Supporting young offenders on the ropes

In just three years, Boxing Futures has made a huge impact on ex-offenders and young people from disadvantaged backgrounds by placing mental health and wellbeing at the centre of all their programmes.

The charity uses boxing as the core engagement tool in working with clients who are entering or leaving the criminal justice system, on license and/or facing issues such as social isolation, loneliness, poor health, unemployment or family breakdown.

In their programmes running across Cambridgeshire, Bedfordshire and London, co-founders Anthony York and Andy Burley have established links with local referral and delivery partners such as councils, probation and mental health services, YMCA, the Prince’s Trust, London Sport, Mind and many more.

Boxing Futures has so far worked with 747 individuals, helping them re-establish themselves as positive and vibrant members of society through programmes based around the Boxercise Award Scheme and mentoring. Their work with young adult offenders was recognised by the European Boxing Confederation, who awarded them a Passion for Boxing Award in the field of 'Crime Prevention and Reduction'.

Anthony explained: “Our primary focus now is to promote physical and mental wellbeing as an intricate part in desistance from crime.” 

Their 'Brothers Through Boxing' programme, for example, uses boxing as a tool to reduce social isolation by building the quantity and quality of men’s relationships, strengthening their sense of belonging and improving mental health, resilience, fitness and motivation.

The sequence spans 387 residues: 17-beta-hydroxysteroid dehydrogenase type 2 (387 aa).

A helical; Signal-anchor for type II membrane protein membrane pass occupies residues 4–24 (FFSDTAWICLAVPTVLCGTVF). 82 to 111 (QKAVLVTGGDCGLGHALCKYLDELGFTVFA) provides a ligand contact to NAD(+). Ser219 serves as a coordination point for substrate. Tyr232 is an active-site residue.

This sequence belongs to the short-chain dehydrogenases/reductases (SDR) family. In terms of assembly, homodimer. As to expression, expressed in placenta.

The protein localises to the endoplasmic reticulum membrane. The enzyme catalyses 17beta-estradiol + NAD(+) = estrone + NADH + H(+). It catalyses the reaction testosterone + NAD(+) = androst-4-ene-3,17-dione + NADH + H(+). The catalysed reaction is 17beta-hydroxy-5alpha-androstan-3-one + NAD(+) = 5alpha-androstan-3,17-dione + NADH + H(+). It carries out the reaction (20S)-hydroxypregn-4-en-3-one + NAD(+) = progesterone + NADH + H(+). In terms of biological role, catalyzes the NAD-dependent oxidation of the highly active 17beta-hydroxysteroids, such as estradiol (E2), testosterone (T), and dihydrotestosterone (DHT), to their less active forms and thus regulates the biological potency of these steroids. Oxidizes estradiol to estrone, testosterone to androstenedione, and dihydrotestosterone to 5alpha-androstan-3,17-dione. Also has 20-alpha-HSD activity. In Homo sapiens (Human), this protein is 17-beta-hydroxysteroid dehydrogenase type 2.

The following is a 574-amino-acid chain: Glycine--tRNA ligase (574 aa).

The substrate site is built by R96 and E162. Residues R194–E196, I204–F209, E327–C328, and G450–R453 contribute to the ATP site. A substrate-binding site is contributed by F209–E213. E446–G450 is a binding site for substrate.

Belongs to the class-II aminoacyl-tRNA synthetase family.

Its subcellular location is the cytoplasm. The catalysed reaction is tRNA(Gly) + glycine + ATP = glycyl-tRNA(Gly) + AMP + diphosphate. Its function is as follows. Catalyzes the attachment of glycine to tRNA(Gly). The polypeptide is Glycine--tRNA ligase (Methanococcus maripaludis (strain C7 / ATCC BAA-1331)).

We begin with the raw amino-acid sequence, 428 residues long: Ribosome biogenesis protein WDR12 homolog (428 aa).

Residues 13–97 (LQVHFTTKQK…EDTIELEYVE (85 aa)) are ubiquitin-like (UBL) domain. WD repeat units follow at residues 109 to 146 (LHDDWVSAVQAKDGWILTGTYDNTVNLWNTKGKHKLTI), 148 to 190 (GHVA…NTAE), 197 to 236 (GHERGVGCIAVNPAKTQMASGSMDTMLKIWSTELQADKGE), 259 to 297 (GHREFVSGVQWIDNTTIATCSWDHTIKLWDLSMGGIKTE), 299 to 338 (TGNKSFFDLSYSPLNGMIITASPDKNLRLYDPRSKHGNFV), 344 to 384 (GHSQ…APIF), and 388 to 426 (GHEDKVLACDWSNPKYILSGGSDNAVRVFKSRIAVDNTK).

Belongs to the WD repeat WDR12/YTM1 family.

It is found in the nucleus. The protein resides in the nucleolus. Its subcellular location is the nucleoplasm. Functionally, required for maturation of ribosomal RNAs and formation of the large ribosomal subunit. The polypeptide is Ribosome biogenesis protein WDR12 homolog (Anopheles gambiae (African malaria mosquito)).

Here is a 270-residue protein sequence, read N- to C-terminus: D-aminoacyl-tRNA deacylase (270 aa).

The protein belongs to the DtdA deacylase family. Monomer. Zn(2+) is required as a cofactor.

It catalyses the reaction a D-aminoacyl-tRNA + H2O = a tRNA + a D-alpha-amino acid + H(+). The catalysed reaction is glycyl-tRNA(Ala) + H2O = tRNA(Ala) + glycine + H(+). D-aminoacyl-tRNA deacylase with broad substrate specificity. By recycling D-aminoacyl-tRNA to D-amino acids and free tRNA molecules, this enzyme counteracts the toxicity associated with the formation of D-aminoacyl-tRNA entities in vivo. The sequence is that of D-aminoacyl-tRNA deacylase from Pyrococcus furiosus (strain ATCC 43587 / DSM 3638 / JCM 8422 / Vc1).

The programme was one of only 13 from hundreds of applicants across the UK, Australia and Canada to receive £100,000 funding from the Movember Foundation’s Social Innovators Challenge. It’s a two-year pilot project aimed at males aged 16 to 25 which Anthony says is already proving “highly successful”. 

“We get together once a week for a few hours,” said Anthony. “The first hour is a talking shop, making friends, connecting, understanding and addressing the issues that contribute to making us socially isolated and lonely. Then we go into the gym and smash out a good hour’s worth of training. 

“It’s about building confidence and relationships; it’s a safe place they can come and have people to talk to and build those social connections that will continue outside of the gym. It’s a community of support. It gives them trust in humanity and in themselves.” 

Those who have been through the six-month programme can return as alumni and provide peer support and mentoring for new groups, as well as being able to access continued support themselves. A 'Sisters Through Boxing' programme is currently in the offing. 

Boxing Futures has developed an expertise in working with vulnerable service users in secure psychiatric settings, such as the John Howard Centre in Hackney and the Coborn Adolescence Unit at Newham Hospital, east London. They also link up with community mental health and wellbeing teams to provide programmes in community settings.

To find out more about Boxing Futures and how they are being supported by the Alliance of Sport for the Desistance of Crime, read their full article here.